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Canon EOS R Mark II to be announced May 2020 – but why so soon?

Canon EOS R Mark II to be announced May 2020 - but why so soon?
(Image credit: Canon)

While 2019 isn't even over yet, it already looks as though Canon will be kicking off the new year with a busy schedule. After reports that the Canon EOS Rs will be out as soon as February, we've now heard whispers that the official follow-up to the Canon EOS R will be announced before Photokina in May under the title Canon EOS R Mark II. 

With the original Canon EOS R only having been released in October 2018, this is a pretty fast turn-around for the Mark II - especially when you consider that the Canon EOS Rs is meant to be released only a few months before that. Does such a quick follow-up indicate a lack of faith in the original EOS R? 

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There were quite a few complaints about the EOS R's lack of dual card slots and in-body image stabilization when it was first launched, so perhaps this is what made Canon fast-track the Mark II. However, this still doesn't quite explain why Canon would announce two high-spec mirrorless cameras so close to each other.

The news that the Canon EOS R Mark II is due to be announced before Photokina came from rumor website Canon Rumors, who states that "the follow-up to the original Canon EOS R is now in testing by a small group of Canon professionals".

The Canon EOS Rs is rumored to be released in early 2020

The Canon EOS Rs is rumored to be released in early 2020 (Image credit: Canon)

Canon Rumors' source also claims that "the Canon EOS R Mark II is slated to be announced ahead of Photokina in May and will closely mimic the ergonomics of the Canon EOS Rs, which is slated to be the next EOS R body announced in the first quarter of 2020". 

Canon Rumors states that their source has promised some specifications soon, so hopefully this will shed some light on why exactly Canon will be bringing out two high-spec EOS R bodies so close together. Perhaps one will be more photo-oriented, while the other will focus more on video - just like the Panasonic S1R and Panasonic S1H

However, we would be surprised if Canon released a high-end video-focused EOS R. Canon has historically shied away from creating cameras that could rival their own popular cine camera division (by, for example, only having cropped 4K rather than uncropped).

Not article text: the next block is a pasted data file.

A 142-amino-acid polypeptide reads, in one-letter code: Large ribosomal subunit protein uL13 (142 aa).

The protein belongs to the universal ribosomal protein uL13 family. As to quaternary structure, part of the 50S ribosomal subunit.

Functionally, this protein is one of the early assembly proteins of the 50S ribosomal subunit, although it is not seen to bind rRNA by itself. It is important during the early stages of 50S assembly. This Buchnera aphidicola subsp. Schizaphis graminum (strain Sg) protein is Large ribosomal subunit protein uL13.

Alternatively, perhaps the Canon EOS R Mark II will retain the (relatively) smaller 30.3MP sensor and single card slot of the original, while the Canon EOS Rs will pitch itself firmly at professionals with a 75MP sensor and dual card slots. 

Either way, we're certainly curious about why Canon are choosing to release two high-spec EOS R bodies so close together - and only just over a year and half after the EOS R's original release date. 

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  • SydneyC
    I bring greetings from Malawi. I beg to differ in that Canon is not releasing cameras so near each other. These two cameras should have been released two years ago. I am not being harsh in saying this, but it can be effectively argued that Canon has full frame mirrorless lenses but no accompanying bodies. Not only has this shown up in the sales of the EOS R, but it has given Sony a foothold on former Canon users globally. So even as we wait for February and May, I have been waiting for those cameras for the last three years (the D850 image quality was so good that it did not financially justify buying the 5D RS).

    I would like to use the 5D IV for weddings, but why would I? Customers are so spoilt with auto-eye focus that the quality dynamics have shifted. The EOS R has good auto-eye focus but where is the second card slot? In the end, I simply don't have a Canon solution that meets my wedding photograhy demands today. I understand that Canon wanted to protect the sales of the 5D IV, hence no second card slot, but did it protect its users?

    On the EOS RS, I am still anxious to see if the sensor outperforms the Nikon BSI sensors. So getting new cameras is not the solution, rather getting better images. I really hope Canon brings out something that will make the Nikon D850 look like last year's homework.

    Canon on one hand has not made RF glass to work on the cropped sensor mirrorless cameras. Nikon on the other hand allows for the compartibility of its full frame mirrorless glass to work on cropped sensor mirrorless bodies. As much as I like full frame, I like a top end cropped sensor camera for my daily use. Canon doesnt offer that. I do not ever see myself investing in EF-M glass.

    In closing, as much as I like that Canon is coming up with these two full frame cameras, I am looking at either Nikon or Fuji for my cropped sensor demands.

    With EOS RS, dynamic range is key.

    With EOS R II, fast focussing is key.

    It is my hope that Canon gets these two right and begins to protect its users in the field. Not all is gloomy, thank you for RF glass. That is why we stayed.